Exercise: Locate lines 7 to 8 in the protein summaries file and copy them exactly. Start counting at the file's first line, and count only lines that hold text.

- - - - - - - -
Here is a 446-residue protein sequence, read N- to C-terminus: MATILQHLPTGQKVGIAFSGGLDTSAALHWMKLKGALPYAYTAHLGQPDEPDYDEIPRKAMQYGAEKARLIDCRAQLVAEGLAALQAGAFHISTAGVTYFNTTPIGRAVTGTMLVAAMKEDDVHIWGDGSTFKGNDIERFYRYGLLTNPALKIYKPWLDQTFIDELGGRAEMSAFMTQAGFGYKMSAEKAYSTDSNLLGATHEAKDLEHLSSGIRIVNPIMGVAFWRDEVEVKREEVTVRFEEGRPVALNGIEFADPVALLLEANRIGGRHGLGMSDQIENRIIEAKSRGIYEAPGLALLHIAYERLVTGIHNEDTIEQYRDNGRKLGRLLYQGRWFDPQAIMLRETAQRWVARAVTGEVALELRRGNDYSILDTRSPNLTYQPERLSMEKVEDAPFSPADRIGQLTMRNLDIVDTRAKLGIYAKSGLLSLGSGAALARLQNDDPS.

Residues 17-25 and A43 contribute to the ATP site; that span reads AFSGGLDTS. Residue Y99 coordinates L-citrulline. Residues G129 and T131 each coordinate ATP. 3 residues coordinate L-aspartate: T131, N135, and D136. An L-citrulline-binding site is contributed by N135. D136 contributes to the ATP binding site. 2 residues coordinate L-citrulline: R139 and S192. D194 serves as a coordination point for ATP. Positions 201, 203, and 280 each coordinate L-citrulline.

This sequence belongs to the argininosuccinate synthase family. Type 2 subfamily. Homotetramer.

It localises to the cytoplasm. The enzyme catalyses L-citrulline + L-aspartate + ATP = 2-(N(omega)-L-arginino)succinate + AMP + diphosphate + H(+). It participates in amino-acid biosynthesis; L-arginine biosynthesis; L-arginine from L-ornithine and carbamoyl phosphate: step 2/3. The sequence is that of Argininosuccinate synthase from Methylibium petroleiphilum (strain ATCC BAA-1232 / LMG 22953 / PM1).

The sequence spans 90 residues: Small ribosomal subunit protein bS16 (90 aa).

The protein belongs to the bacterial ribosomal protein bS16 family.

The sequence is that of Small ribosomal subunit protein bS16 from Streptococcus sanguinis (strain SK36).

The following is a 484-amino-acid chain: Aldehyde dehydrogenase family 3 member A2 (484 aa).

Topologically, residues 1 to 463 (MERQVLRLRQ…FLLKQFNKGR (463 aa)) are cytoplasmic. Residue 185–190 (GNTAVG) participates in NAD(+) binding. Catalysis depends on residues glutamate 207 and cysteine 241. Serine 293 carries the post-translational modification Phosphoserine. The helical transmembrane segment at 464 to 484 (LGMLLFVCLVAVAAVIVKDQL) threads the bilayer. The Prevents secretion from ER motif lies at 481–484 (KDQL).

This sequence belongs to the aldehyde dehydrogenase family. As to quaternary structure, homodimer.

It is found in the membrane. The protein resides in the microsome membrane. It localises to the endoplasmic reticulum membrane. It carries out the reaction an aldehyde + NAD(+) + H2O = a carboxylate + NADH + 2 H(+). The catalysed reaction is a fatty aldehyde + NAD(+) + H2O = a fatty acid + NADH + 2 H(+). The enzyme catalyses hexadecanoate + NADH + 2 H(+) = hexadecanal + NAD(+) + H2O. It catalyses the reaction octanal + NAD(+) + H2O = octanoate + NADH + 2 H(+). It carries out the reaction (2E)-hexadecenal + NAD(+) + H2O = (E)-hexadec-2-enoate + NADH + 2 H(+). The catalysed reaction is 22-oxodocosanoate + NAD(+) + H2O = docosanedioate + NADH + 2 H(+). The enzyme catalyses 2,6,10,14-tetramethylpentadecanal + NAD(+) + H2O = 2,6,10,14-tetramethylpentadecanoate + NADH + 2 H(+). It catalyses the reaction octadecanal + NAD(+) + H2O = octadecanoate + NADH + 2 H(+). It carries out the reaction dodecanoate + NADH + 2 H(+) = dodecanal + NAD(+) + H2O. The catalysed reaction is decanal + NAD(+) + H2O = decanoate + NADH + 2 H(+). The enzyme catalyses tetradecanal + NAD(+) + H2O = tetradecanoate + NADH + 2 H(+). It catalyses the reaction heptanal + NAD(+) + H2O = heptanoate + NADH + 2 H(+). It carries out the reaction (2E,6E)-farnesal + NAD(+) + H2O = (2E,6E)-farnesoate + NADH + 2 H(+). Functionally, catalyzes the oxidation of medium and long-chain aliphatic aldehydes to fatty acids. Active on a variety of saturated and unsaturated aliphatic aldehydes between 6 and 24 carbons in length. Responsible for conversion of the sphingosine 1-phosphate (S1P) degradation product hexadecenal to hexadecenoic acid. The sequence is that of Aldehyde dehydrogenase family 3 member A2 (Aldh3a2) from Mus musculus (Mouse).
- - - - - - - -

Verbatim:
The sequence is that of Small ribosomal subunit protein bS16 from Streptococcus sanguinis (strain SK36).

The following is a 484-amino-acid chain: Aldehyde dehydrogenase family 3 member A2 (484 aa).